Make a Watering Station
This one is so easy: Find a shallow plate/dish. Place at ground level where you’ve noticed bee activity. Place a few flat stones or broken chunks of terracotta in it to create places to land and rescue options in case anyone falls in. Add fresh water but don’t submerge the stones. Biologists believe that bees probably find most of their water by scent rather than sight, so a water source with a smell will be more attractive. Water that smells like wet earth, moss, aquatic plants, worms, decomposition, or even chlorine, has a better chance of attracting a bee than sparkling water straight from the tap. To avoid creating a mosquito breeding ground, however, you may want to change the water every few days.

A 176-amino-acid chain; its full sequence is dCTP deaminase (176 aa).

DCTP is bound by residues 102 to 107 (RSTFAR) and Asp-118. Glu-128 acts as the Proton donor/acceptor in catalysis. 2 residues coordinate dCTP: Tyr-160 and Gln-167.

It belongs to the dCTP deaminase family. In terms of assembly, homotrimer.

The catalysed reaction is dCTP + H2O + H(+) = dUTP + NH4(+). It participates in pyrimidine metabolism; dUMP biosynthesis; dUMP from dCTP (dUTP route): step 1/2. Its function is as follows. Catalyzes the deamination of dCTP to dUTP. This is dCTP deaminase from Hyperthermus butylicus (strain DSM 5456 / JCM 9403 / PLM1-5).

Plant for Pollinators
Gardening with native pollinators in mind is a win-win-win situation: you build a visually beautiful space to enjoy throughout the year, providing pollen and nectar sources for our flying friends, and get the added bonus of better pollination throughout your garden, which means more fruit/veg/etc. Rather than make our own list, we love the information that the folks at Rethink Red Deer have put together to Plant a Pollinator-Friendly Garden.